"The main emotion that the reader, or at least one reader, comes away with is anger: anger at a government that for so long could tolerate a body of leaders who succeeded at stalling the cause of reform in this country, and anger at a citizenry that also would allow such a government to rule them. If nothing else, Caro has given concrete illustrations of how democracy can go awry in the hands of selfish, power-hungry men." D. K. Holm, Powells.com (read the entire Powells.com review)
Synopses & Reviews
The most riveting political biography of our time, Robert A. Caros life of Lyndon B. Johnson, continues. Master of the Senate takes Johnsons story through one of its most remarkable periods: his twelve years, from 1949 through 1960, in the United States Senate. Once the most august and revered body in politics, by the time Johnson arrived the Senate had become a parody of itself and an obstacle that for decades had blocked desperately needed liberal legislation. Caro shows how Johnsons brilliance, charm, and ruthlessness enabled him to become the youngest and most powerful Majority Leader in history and how he used his incomparable legislative genius--seducing both Northern liberals and Southern conservatives--to pass the first Civil Rights legislation since Reconstruction. Brilliantly weaving rich detail into a gripping narrative, Caro gives us both a galvanizing portrait of Johnson himself and a definitive and revelatory study of the workings of legislative power.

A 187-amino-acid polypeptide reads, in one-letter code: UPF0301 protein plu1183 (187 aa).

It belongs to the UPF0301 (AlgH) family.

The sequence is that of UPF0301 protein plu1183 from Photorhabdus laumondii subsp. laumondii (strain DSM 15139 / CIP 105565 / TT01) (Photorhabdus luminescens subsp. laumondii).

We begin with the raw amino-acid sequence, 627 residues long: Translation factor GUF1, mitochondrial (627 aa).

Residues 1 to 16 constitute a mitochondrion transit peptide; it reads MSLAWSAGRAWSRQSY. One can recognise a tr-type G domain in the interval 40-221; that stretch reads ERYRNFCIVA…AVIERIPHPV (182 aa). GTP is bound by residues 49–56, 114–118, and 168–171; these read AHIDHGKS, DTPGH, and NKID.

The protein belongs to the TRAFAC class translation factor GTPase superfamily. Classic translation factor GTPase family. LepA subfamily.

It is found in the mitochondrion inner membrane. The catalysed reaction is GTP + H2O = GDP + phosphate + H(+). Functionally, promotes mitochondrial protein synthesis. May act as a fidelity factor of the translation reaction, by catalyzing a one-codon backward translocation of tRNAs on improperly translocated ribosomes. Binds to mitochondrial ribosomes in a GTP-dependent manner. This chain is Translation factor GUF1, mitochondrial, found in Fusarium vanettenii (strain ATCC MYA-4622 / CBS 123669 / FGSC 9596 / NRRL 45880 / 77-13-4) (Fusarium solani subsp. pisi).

"Although Caro grudgingly acknowledges Johnson's achievements, the real juice of this book lies in his tales of Johnson's underhanded and self-serving behavior. Unlike some biographers (David McCullough, for example, who seems to fall in love with the presidents he chronicles), Caro is fatally attracted to the kind of man he can hate. Nothing gets his Oedipal adrenaline going like a successful, powerful man of great accomplishment and impure heart. Especially if that man is a liberal. Character flaws are Caro's specialty." Ronald Steele, Atlantic Monthly (read the entire Atlantic review)
Master of the Senate, Book Three of The Years of Lyndon Johnson, carries Johnson's story through one of its most remarkable periods: his twelve years, from 1949 to 1960, in the United States Senate.
At the heart of the book is its unprecedented revelation of how legislative power works in America, how the Senate works, and how Johnson, in his ascent to the presidency, mastered the Senate as no political leader before him had ever done.
It was during these years that all Johnson's experience--from his Texas Hill Country boyhood to his passionate representation in Congress of his hardscrabble constituents to his tireless construction of a political machine--came to fruition. Caro introduces the story with a dramatic account of the Senate itself: how Daniel Webster, Henry Clay, and John C. Calhoun had made it the center of governmental energy, the forum in which the great issues of the country were thrashed out. And how, by the time Johnson arrived, it had dwindled into a body that merely responded to executive initiatives, all but impervious to the forces of change. Caro anatomizes the genius for political strategy and tactics by which, in an institution that had made the seniority system all-powerful for a century and more, Johnson became Majority Leader after only a single term-the youngest and greatest Senate Leader in our history; how he manipulated the Senate's hallowed rules and customs and the weaknesses and strengths of his colleagues to change the "unchangeable" Senate from a loose confederation of sovereign senators to a whirring legislative machine under his own iron-fisted control.